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triptych print

  • Object type

  • Museum number

    1912,0416,0.220

  • Description

    Colour woodblock triptych print. Three women seated, sorting and sewing fabrics; with three children and cat playing. Nishiki-e on paper, with printed glue. Signed and marked.

  • Producer name

  • Culture/period

  • Date

    • 1794-1795 (ca.)
  • Production place

  • Materials

  • Technique

  • Dimensions

    • Height: 37.3 centimetres (right)
    • Width: 24.8 centimetres (right)
    • Height: 37.2 centimetres (centre)
    • Width: 24.8 centimetres (centre)
    • Height: 37.2 centimetres (left)
    • Width: 24.7 centimetres (left)
    • Height: 560 millimetres (Mount)
    • Width: 916 millimetres (Mount)
  • Inscriptions

      • Inscription Type

        signature
      • Inscription Position

        each print, image
      • Inscription Language

        Japanese
      • Inscription Content

        哥麿筆
      • Inscription Transliteration

        Utamaro hitsu
      • Inscription Translation

        Brush by Utamaro
      • Inscription Comment

        Without the 'akubi' (yawning) element on right-hand side of the 'Uta' character.
      • Inscription Type

        mark
      • Inscription Script

        Japanese
      • Inscription Position

        each print, image
      • Inscription Content

        上村
      • Inscription Transliteration

        Uemura
      • Inscription Comment

        Mark of the publisher, Uemura Yohei.
  • Curator's comments

    Asano and Clark 1995

    Three women engaged in needlework are arranged across the three sheets of a triptych. On each sheet there is also a child in a subsidiary role to lend variety to the composition. The theme and the date of execution are very similar to the group of single ‘oban’ sheets published by Uemura Yohei, cat. nos. 200-204, and the present triptych may be regarded as an addition to this series in a grander format.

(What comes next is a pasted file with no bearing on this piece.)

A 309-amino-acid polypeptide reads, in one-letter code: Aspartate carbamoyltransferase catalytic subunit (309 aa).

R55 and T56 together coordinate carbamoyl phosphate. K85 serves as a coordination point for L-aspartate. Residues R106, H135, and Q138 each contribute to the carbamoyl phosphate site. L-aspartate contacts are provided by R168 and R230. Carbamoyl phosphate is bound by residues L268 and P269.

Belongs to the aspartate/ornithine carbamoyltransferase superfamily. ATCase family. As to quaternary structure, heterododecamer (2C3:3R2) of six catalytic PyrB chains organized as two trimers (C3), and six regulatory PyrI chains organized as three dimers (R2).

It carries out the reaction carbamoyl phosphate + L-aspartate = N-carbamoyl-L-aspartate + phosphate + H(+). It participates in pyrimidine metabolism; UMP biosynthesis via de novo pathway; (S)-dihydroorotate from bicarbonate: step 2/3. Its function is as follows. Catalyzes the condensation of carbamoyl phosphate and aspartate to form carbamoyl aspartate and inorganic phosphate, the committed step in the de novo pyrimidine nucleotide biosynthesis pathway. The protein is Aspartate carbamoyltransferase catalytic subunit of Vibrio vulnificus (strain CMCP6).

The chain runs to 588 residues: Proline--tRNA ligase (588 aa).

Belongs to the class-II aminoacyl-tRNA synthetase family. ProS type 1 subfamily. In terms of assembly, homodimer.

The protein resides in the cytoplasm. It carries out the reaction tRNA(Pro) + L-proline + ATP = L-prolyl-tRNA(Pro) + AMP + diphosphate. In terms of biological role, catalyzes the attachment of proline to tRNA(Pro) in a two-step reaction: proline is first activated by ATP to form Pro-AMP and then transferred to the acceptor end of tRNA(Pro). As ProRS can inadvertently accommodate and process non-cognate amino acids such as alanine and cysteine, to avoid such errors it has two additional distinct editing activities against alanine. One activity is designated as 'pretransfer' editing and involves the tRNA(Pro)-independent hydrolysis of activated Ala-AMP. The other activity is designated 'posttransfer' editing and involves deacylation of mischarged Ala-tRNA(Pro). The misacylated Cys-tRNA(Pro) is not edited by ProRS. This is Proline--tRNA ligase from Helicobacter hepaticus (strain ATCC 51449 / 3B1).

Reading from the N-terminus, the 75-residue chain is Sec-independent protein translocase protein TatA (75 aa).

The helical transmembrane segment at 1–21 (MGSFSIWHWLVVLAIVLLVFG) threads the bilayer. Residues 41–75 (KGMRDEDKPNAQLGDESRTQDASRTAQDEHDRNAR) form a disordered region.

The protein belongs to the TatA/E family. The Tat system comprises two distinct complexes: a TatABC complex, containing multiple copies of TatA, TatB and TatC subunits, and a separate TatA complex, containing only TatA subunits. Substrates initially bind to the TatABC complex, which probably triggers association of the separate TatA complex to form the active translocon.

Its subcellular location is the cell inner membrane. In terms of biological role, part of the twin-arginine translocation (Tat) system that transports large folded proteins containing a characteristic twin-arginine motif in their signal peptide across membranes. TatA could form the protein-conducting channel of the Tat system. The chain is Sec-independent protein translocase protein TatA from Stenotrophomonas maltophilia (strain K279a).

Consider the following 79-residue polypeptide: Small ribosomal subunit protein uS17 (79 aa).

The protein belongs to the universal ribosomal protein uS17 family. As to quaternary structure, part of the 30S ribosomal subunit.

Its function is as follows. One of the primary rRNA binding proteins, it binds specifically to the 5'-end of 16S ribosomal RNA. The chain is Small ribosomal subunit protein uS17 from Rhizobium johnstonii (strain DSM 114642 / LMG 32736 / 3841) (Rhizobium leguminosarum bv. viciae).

Literature:
    Shibui, Kiyoshi 渋井清, 'Ukiyo-e zuten, vol. 13: Utamaro' 「ウキヨエ図典13 歌麿」, Kazama Shobo, Tokyo, 1964, pls. 21-2-1, 21-2-2, 21-2-3.
    ‘Ukiyo-e taikei’「浮世絵大系」, gen. ed. Goto, Shigeki, vol. 5, Shueisha, Tokyo, 1976, pls. 44-46.
    "Kitagawa Utamaro sakuhin mokuroku" 「喜多川歌麿作品目録」, 'Ukiyo-e shuka', 「浮世絵聚花」, vol. 3 (Bosuton Bijutsukan III ボストン美術館3), Shogakkan, Tokyo, 1978, pp. 235-254, pl. 349.
    'Ukiyo-e shuka' 「浮世絵聚花」, vol. 11, Shogakkan, Tokyo, 1978-85, pls. 45-47.
    ‘Hizo Ukiyo-e taikan’「秘蔵浮世絵大観」, gen. ed. Narazaki, Muneshige, suppl. vol., Kodansha, Tokyo, 1987-90,
    Galerie Huguette Berès, Paris, ‘Utamaro: Estampes, livres illustrés’, Paris, 1976 (English edition with addenda London, Messrs Wildentstein, 1977), black and white fig. 39.

    Other impressions:
    Museum für Ostasiatische Kunst, Berlin.
    The New York Public Library.
    Tokyo National Museum 東京国立博物館.
    Worcester Art Museum (Mass.).
    The Yale University Art Gallery.
    Huguette Berès Collection (left sheet only).
    The British Museum, London (another impression).
    Musées Royaux d'Art et d'Histoire, Bruxelles.
    Hiraki Ukiyo-e Museum 平木浮世絵美術館, Yokohama.
    Mizuta Art Museum 水田美術館, Josai University 城西大学.
    The Japan ‘Ukiyoe’ Museum 日本浮世絵博物館, Matsumoto.

    [Main text translated in Japanese below / 以下上記本文日本語訳]

    浅野/クラーク、1995

    針仕事をしている三人の女性を三枚続に構成したもの。左中右のそれぞれに一人ずつ子供を配して変化を与えている。第200~204図と同趣同時期であり、その大画面版とでも称すべき作品である。Smith et al 1990